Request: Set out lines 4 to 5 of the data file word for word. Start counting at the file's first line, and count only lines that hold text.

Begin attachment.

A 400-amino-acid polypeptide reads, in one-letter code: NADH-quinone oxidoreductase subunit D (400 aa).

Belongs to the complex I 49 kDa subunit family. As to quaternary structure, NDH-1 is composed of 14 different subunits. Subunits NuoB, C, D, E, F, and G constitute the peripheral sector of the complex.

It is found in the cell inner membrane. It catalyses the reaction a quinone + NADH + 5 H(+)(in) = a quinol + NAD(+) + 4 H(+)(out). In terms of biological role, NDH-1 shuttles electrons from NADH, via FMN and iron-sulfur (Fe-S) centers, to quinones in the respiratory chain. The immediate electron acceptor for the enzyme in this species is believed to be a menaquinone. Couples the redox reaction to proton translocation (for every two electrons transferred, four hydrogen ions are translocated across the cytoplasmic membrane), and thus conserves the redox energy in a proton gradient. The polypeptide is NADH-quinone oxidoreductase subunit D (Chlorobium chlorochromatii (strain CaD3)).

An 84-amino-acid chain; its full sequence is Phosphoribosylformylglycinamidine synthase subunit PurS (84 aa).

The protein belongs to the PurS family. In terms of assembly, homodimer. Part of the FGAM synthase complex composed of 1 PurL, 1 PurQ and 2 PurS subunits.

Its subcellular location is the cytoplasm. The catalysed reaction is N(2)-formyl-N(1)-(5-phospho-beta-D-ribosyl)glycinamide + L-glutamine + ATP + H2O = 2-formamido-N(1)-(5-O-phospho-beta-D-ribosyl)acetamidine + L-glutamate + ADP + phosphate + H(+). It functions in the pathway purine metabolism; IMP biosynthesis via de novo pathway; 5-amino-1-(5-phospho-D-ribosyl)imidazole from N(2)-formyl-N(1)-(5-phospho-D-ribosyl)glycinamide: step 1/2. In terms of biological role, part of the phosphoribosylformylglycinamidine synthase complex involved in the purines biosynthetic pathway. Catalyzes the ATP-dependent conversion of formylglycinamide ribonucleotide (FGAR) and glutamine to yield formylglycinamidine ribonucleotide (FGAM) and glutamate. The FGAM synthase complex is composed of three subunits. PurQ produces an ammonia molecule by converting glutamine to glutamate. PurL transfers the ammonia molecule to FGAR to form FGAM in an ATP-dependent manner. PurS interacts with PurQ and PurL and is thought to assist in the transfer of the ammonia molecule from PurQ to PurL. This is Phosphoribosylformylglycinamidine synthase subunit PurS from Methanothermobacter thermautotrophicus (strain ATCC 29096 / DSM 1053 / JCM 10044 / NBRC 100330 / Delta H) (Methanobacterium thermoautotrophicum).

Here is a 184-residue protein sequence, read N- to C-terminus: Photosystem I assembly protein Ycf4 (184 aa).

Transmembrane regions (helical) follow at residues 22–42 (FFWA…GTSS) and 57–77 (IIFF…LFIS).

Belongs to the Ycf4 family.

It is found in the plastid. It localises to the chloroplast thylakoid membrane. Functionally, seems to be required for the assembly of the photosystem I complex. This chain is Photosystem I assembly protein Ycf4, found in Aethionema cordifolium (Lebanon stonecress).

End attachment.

An 84-amino-acid chain; its full sequence is Phosphoribosylformylglycinamidine synthase subunit PurS (84 aa).

The protein belongs to the PurS family. In terms of assembly, homodimer. Part of the FGAM synthase complex composed of 1 PurL, 1 PurQ and 2 PurS subunits.